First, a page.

The cafe wasn’t all it was cracked up to be. My breakfast croissant with egg, ham and cheese was mediocre. The service was slow and the coffee I ordered turned out to be a styrofoam cup of tea!

At 9am, I drove out of the RV park onto Highline Road. The bike race passes by the RV park as the riders head east on Highline. I drove west and saw a few of the race leaders on the road. I stopped at the intersection at Tucker Road and parked. I watched competitors come past. I was beginning to wonder how Donna was doing. I expected to see her before 9:30am. She came by at about 9:40am and looked fine. I drove east to Curry Road and parked again. I got out of the car to snap a photo. I had to run across Highline as Donna was approaching faster than I expected.

Donna hammering down Highline

Donna hammering down Highline

I drove downtown and waited for Donna to finish. She left it all out on the course – she was done in at the finish line. I brought a small cooler with recovery drink and snacks for her. After a little recovery time, Donna told me of a couple of mishaps during the race. There were three races running concurrently, one was 97 miles (GranFondo), one was 67 miles (MedioFondo) and one was 37 miles (PiccoloFondo). They all started together, then the racers took different routes. The course had arrows at some of the intersections. Yellow arrows marked the 37-mile course Donna was on.

Shortly after the start, some of the racers were confused by a large sign with a yellow arrow on the side of the road. The arrow seemed to indicate a turn. Racers made the turn and Donna followed, although she knew it didn’t seem right. Around the corner was a steep hill. Donna quickly geared own and threw her chain. She stopped to re-install the chain as everyone realized they made a wrong turn. The sign was for a yard sale.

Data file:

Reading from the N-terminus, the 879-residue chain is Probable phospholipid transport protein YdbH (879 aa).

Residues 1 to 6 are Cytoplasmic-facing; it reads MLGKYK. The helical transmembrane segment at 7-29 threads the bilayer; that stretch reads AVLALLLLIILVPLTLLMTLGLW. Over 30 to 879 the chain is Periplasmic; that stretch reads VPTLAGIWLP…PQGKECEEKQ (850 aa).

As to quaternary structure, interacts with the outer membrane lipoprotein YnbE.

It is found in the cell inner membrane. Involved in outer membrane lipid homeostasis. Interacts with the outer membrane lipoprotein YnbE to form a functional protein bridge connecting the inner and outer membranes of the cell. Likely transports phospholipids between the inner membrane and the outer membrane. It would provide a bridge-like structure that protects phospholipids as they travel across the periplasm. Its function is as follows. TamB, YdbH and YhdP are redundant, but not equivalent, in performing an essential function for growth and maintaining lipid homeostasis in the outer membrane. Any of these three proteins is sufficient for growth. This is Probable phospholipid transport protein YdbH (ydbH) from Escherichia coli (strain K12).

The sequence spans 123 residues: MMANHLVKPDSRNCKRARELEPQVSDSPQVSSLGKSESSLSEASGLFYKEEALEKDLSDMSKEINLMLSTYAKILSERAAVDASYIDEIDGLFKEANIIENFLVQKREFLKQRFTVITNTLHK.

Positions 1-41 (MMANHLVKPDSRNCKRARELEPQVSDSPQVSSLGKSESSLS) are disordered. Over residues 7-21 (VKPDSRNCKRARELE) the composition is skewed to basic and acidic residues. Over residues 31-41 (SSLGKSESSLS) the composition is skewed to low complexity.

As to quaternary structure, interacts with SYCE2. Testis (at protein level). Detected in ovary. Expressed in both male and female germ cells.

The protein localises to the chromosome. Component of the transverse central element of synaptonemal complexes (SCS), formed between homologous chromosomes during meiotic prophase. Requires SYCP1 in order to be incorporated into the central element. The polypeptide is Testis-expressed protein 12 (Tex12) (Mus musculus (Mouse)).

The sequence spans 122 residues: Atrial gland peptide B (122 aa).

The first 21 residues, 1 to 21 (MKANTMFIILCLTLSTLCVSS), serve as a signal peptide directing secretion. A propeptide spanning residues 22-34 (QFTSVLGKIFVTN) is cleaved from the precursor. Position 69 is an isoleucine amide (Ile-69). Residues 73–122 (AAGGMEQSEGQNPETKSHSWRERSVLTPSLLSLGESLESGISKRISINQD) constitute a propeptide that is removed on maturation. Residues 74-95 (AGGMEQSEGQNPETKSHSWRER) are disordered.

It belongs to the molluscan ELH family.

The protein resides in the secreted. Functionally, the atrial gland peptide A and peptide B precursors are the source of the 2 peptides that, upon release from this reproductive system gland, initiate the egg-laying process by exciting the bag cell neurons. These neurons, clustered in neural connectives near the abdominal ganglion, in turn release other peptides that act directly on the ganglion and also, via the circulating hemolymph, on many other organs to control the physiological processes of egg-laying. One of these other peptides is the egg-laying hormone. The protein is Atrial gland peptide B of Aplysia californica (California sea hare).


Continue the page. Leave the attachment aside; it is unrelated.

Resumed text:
Later, about three-quarters of the way through the race, Donna came to the intersection where the course crossed itself. There was a sign there with yellow arrows pointing both ways. It said “Right First Time – Left Second Time.” This was the first time she saw this sign. In the heat of the race, riding with her head down, she didn’t know she had already crossed this intersection. She went right and began a long climb. After about twenty minutes of climbing, she realized that she had already made this climb once. She was going the wrong way! She turned around and got back on track. This extra hill climb, the toughest hill on the course, killed her race time and average speed. She still finished well though.

The town had a big festival for the event in the town square. The race organizers provided coupons for lunch and drink for the competitors. We found a table in the shade, which we shared with a local couple, Lindsey and Bailey, who had also just finished the PiccoloFondo.

I went to one of the food vendors, Red House BBQ, and got a brisket plate for Donna. The portions were huge and the food was excellent. The plate came with a mac and cheese side (which I ate) and dolmas. The brisket portion was so big, we brought half of it home with us.

Other than a quick run to Albertson’s for groceries, we spent the rest of the day kicking back. This early morning race stuff is tiring.

Today, I need find time to change the HWH check valves. It’s an NFL football day though, so I may put it off. Tomorrow, we’ll head south to Temecula.

5 thoughts on “Wrong Way!

  1. Debbie

    Hi Mike… For some reason I am no longer receiving your blog updates…which I have been enjoying up until August 2014. Do you know why or have any suggestions? I reentered my email on the right side but still nothing…Thanks Debbie

    Reply
    1. Mike Kuper Post author

      Hi Debbie, I see your address on the subscriber list. I don’t know why you wouldn’t receive a notification. Is it possible for the notification to go into a spam or junk mail folder? One other subscriber told me she didn’t get a notification, but the glitch resolved itself on the next post. It’s a mystery to me.

      Reply